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CD audio

The Other Side of Nostalgia Bent Leather Band: Joanne Cannon and Stuart Favilla

Music category: experimental electronic free music; live studio recording; improvisation; lightharp and serpentine bassoon MIDI instruments; live audio processing with MaxMSP; plus one solo bassoon composition "Truffles and Foie Gras"; plus one interactive bassoon work "candlelit".

Audio CD US$19.00 inc Worldwide Postage

track 1: wild [3:32]

track 2: the other side of nostalgia [18:38]

track 3: gaslight serenade [7:53]

track 4: stranger [6:10]

track 5: candlelit [6:18]

track 6: woolly [3:55]

track 7: truffles & foie gras [9:48]

track 8: free lunch [13:53]

total time [70:27]

 

The Other Side of Nostalgia

The music on this disc pays homage to some of our favorite musicians from the past. In reaction I guess, to the installation and new media trend in computer music, our music remains somewhat unfashionable. For instance; we deal with a live music paradigm, secondly we create our own musical language, thirdly we have constructed specialised instruments and lastly we aspire to virtuosity not accessibility.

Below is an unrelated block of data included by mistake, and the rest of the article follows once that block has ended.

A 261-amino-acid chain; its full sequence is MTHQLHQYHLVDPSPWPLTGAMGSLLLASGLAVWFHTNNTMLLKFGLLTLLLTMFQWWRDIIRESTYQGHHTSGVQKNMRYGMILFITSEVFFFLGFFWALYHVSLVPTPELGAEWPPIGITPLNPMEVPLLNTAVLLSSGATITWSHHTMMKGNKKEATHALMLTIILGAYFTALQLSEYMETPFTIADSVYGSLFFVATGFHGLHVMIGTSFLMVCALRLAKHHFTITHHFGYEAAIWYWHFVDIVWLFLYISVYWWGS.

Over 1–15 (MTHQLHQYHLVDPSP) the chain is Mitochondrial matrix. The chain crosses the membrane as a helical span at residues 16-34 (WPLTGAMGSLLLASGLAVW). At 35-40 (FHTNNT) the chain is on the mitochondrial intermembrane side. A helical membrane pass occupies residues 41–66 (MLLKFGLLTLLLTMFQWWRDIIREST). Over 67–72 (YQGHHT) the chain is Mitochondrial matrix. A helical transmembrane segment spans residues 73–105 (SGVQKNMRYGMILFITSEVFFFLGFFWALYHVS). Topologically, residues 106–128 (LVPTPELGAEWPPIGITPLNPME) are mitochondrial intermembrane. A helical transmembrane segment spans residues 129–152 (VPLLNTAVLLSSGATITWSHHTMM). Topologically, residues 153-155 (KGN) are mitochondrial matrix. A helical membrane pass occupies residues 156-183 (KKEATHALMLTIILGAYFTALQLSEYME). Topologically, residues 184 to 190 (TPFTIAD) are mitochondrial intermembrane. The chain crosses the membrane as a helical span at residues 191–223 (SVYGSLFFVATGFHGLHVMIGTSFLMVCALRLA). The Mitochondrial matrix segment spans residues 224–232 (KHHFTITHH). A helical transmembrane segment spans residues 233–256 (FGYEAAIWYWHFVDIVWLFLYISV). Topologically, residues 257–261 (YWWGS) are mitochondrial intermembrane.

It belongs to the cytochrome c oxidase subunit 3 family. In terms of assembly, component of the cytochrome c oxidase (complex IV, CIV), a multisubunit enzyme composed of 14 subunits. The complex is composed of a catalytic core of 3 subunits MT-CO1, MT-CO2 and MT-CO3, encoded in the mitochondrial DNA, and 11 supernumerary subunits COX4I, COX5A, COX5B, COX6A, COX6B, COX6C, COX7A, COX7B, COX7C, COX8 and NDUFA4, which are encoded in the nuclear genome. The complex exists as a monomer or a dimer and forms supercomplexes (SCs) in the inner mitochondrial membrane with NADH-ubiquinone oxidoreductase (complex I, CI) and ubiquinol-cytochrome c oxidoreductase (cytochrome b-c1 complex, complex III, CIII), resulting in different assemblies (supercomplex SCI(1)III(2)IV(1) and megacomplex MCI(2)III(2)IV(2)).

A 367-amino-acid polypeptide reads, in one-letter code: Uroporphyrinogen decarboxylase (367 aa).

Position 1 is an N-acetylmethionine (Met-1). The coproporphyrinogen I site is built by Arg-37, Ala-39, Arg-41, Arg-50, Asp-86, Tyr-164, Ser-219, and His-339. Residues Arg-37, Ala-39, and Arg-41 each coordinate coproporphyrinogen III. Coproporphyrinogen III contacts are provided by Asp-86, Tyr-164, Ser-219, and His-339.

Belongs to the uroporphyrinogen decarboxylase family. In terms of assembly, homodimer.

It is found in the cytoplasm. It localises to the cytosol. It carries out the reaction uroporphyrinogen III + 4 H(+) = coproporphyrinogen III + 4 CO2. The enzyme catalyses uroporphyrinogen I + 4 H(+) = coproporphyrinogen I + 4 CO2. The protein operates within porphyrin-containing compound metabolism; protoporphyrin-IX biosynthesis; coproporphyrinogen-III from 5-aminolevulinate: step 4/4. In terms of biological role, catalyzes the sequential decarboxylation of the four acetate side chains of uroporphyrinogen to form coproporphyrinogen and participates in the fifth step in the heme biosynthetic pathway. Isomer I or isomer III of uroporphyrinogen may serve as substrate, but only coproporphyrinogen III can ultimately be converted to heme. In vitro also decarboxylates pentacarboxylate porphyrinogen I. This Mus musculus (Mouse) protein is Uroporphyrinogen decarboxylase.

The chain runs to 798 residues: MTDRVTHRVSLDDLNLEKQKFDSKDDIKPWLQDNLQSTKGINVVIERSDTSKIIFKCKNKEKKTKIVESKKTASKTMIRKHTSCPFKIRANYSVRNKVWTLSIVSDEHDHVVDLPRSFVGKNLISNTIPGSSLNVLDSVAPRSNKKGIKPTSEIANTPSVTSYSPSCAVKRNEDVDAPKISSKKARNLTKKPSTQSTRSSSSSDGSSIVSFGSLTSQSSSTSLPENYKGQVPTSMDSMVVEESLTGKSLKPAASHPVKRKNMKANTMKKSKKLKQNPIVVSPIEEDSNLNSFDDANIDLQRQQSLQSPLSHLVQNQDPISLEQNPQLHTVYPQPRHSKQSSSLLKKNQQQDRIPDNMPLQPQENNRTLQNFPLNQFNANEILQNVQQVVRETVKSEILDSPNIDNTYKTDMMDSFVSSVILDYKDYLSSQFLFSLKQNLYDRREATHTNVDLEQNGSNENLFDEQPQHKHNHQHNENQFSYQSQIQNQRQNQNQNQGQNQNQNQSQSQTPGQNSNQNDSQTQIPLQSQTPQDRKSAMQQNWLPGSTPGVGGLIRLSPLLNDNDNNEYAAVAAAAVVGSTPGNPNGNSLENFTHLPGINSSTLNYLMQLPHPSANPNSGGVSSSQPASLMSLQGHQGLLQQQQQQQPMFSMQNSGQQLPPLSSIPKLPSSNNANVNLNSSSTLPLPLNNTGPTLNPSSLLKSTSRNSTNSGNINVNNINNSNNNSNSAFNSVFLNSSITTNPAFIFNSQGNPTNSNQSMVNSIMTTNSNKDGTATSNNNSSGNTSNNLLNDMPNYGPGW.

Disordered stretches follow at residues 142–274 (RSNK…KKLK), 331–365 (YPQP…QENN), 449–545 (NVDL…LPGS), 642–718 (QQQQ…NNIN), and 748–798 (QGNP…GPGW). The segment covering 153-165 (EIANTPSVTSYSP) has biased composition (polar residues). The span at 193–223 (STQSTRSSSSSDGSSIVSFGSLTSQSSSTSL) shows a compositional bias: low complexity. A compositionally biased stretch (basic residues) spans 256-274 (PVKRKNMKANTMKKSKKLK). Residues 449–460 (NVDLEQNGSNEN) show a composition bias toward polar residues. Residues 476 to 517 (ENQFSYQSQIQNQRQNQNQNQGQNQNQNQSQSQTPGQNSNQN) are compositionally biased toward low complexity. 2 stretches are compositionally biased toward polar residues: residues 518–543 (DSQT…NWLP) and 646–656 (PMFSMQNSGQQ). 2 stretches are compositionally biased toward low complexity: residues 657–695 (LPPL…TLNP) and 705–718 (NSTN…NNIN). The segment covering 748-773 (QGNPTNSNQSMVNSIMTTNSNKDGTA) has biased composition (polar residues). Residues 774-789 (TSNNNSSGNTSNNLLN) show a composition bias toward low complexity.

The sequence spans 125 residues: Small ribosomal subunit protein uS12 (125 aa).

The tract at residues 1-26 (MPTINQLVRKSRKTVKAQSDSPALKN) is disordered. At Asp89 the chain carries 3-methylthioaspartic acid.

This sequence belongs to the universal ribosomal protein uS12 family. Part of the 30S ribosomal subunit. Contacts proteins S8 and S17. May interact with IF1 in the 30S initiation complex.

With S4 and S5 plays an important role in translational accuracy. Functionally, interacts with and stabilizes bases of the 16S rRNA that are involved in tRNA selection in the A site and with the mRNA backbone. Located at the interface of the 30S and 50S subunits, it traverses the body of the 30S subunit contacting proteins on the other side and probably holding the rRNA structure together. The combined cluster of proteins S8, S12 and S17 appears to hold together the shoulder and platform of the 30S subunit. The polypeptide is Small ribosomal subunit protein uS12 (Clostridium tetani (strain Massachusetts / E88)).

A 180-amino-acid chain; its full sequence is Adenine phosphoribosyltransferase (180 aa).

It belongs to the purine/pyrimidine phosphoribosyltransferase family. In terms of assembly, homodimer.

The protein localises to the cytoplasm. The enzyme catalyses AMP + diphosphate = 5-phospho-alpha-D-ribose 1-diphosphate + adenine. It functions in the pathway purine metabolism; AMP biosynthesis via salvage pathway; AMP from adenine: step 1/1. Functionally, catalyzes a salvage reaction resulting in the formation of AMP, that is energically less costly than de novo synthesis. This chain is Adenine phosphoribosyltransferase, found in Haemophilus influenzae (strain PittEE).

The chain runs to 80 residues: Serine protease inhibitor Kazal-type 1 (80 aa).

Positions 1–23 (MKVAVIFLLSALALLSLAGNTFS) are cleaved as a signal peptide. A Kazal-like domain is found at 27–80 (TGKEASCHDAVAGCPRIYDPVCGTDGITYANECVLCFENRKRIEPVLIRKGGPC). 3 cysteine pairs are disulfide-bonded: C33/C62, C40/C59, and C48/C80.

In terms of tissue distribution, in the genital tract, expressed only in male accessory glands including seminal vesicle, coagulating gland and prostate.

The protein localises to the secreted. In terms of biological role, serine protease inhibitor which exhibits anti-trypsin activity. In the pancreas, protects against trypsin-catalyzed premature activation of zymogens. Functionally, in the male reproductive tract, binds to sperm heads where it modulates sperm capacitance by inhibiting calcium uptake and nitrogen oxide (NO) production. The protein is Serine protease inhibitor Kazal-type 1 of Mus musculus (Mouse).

The works of the following artists have helped us to create our music: Bruno Bartolozzi [New Sounds for Woddwind], Milton Babbitt [RCA Synth], Derek Bailey [MIA], Anthony Braxton [selected works], Cornelius Cardew [Scratch Music], John Coltrane [late free playing], Percy Grainger [Free Music], Daniel Kinetzy [Computer Sax], Hugh LeCaine [Sackbut], Max Mathews [Score following for Radio Drum], Harry Partch [tuning systems and folk music], Sergio Penazzi [bassoon techniques], Oska Sala [Mixtur Trautonium], L.Subramanium [Gamaka and Raga], Karlheinz Stockhausen [Cosmic Music and game pieces], Xiannis Xenakis [UPIC]. This list is by no means exhaustive but may reveal a sense of the "pioneer" in our music.

In fact it is almost impossible today to describe anything as either new or significant in music. The spirit of "pioneering" was part of a cold war world. Now the artistic shoreline is engulfed by an ocean of capitalism, cronies and a the spirit of free [not fair] trade. The advertising mantra of sex, status and luxury destinations underpins today's successful art. Craft for the computer musician, has become the ability to constantly update to the common market denominator. Musicians have become producers; their identities increasingly shaped by the technologies voice and no their own spirited hacking. Art is becoming prefab, music is becoming decor, craft is disappearing-redundant.

In this context we describe our music as "nostalgic". However unlike other nostalgic music styles, our music is not concerned with historical re-enactment, cool haircuts, lo-fi, minimalism, ambience, retro fashion or sampled loops from the past. It is concerned with the other side of nostalgia; the spirit of the "pioneer"; hacking synthesizers and audio plugins; building instruments; pushing technique to the limit; creating playing and believing in challenging music while forgetting about what success means today.